Execs upbeat about reception of Team SA in Davos

SNOW PATROL A Swiss police officer observes the surrounding area from atop the roof of the Davos Congress Hotel ahead of the World Economic Forum’s annual meeting in Davos, Switzerland. Picture: Reuters
SNOW PATROL A Swiss police officer observes the surrounding area from atop the roof of the Davos Congress Hotel ahead of the World Economic Forum’s annual meeting in Davos, Switzerland. Picture: Reuters

Positive sentiment towards the South African delegation to the World Economic Forum in Davos, Switzerland, was stronger this year than last year, according to three top executives who attended the annual gathering and spoke to City Press on Friday.

Business Unity SA president Sipho Pityana, who is also the chairperson of AngloGold Ashanti, said: “Davos was very cold and snowy, but very good conversations [were held].

“Comparatively speaking, [the mood at Davos towards South Africa this year versus last year] was much better. All of our engagements were oversubscribed. There has been a very warm reception to the South African message.”

MTN Group CEO Rob Shuter told City Press: “Last year, the delegation was headed by then deputy president Cyril Ramaphosa ... He had just reconstituted the Eskom board before we went. So, there was already a sense that South Africa had realised that mistakes had been made and was trying to get itself on the right track.

“This year, I think things were much more positive because we had a much more aligned delegation of business, government and labour. I think we were able to demonstrate that we have a great country and great infrastructure.

“We have had challenges, but we confront them openly and we have taken significant steps to improve the situation. We have good plans to take significant steps in the future. So, Ramaphosa had the benefit of a 12-month track record.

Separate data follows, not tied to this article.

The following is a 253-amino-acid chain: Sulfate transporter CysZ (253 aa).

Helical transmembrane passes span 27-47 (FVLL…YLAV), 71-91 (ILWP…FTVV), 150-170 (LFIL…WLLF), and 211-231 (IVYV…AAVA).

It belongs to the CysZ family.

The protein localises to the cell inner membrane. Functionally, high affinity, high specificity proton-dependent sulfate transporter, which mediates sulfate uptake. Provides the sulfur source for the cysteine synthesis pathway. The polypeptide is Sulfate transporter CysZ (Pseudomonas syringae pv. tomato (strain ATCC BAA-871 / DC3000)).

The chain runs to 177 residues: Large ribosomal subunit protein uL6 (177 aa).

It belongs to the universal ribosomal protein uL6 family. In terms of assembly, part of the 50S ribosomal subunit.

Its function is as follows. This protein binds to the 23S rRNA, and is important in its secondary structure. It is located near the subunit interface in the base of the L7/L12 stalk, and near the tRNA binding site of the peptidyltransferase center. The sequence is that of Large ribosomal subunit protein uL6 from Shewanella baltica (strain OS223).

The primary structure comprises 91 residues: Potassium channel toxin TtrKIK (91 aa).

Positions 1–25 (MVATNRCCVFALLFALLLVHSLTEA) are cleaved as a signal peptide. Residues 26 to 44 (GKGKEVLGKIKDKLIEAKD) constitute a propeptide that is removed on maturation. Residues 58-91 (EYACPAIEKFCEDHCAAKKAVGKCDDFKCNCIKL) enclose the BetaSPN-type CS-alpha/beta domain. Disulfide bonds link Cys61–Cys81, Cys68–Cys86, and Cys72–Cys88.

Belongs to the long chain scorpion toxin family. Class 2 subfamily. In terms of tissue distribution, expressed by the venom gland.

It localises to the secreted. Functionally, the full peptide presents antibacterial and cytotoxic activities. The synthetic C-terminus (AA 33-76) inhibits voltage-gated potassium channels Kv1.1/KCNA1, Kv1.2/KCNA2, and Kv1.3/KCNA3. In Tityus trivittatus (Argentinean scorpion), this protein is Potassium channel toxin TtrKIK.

“Investors see the progress that has been made ... the South African story was well received,” concluded Shuter.

Bongani Nqwababa, Sasol’s joint president and CEO, said the South African delegation was “extremely well received” at Davos.

The mood around the South African delegation was high last year, he said, and this year “it was even higher because people are not just looking at what is being spoken about but at what has been done.

“There isn’t just talk about [eliminating] corruption; the Zondo commission is going ahead and it looks transparent. So, people have a comforting sense about these developments,” said Nqwababa.

Added Pityana: “Team SA put its best foot forward. We were very frank about our mistakes and our shortcomings, and very clear about our determination to confront these without being reckless and taking too short term an approach.

“We were clear about the need to renew partnerships with the international investor community, both in terms of investments into South Africa and in terms of opening up trade opportunities for South African products.

“We are entering a protectionist world trade environment, with tensions between the US and China quite high, not to mention the developments around Brexit. There is a bigger danger that those of us that are smaller players are likely to be affected even more by the fight among these bigger players.”

On the subject of Eskom, Nqwababa emphasised the need for decisive action to be taken by the authorities regarding the utility.

“There is relief that governance at Eskom is being reined in. Hopefully, we will get more competent leadership going forward,” he added.

Added Shuter: “There were quite a few questions about state-owned enterprises – I think it is well acknowledged that a stable and effective Eskom is central to the growth agenda of the republic.

“With the new management team and the right brains looking at what can be done, I think we can very quickly make the progress we need to make.”

On the subject of land reform, Nqwababa said: “Surprisingly big investors, when I do my Sasol road shows, seem relaxed about that ... They say it is a big problem that needs to be addressed...They are comfortable with the process. The outcome remains to be seen.”

Also on land, Shuter said: “Many investors attended the South African country dialogue session, where our president made the point that land reform is a sensitive topic for many South Africans and we need to take more steps for more people to have the opportunity to own land.

“He put across a balanced, firm view on land reform – investors found that to be reassuring.”

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